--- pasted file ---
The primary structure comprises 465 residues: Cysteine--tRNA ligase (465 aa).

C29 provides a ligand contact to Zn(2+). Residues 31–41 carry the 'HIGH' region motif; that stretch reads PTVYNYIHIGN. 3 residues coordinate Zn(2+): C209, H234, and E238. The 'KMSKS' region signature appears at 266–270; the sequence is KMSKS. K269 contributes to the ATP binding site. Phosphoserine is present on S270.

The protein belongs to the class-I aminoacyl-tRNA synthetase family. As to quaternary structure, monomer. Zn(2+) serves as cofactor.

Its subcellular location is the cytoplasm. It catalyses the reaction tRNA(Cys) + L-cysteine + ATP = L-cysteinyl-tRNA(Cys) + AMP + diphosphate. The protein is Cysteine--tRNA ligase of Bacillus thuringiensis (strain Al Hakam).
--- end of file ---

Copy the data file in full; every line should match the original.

The primary structure comprises 465 residues: Cysteine--tRNA ligase (465 aa).

C29 provides a ligand contact to Zn(2+). Residues 31–41 carry the 'HIGH' region motif; that stretch reads PTVYNYIHIGN. 3 residues coordinate Zn(2+): C209, H234, and E238. The 'KMSKS' region signature appears at 266–270; the sequence is KMSKS. K269 contributes to the ATP binding site. Phosphoserine is present on S270.

The protein belongs to the class-I aminoacyl-tRNA synthetase family. As to quaternary structure, monomer. Zn(2+) serves as cofactor.

Its subcellular location is the cytoplasm. It catalyses the reaction tRNA(Cys) + L-cysteine + ATP = L-cysteinyl-tRNA(Cys) + AMP + diphosphate. The protein is Cysteine--tRNA ligase of Bacillus thuringiensis (strain Al Hakam).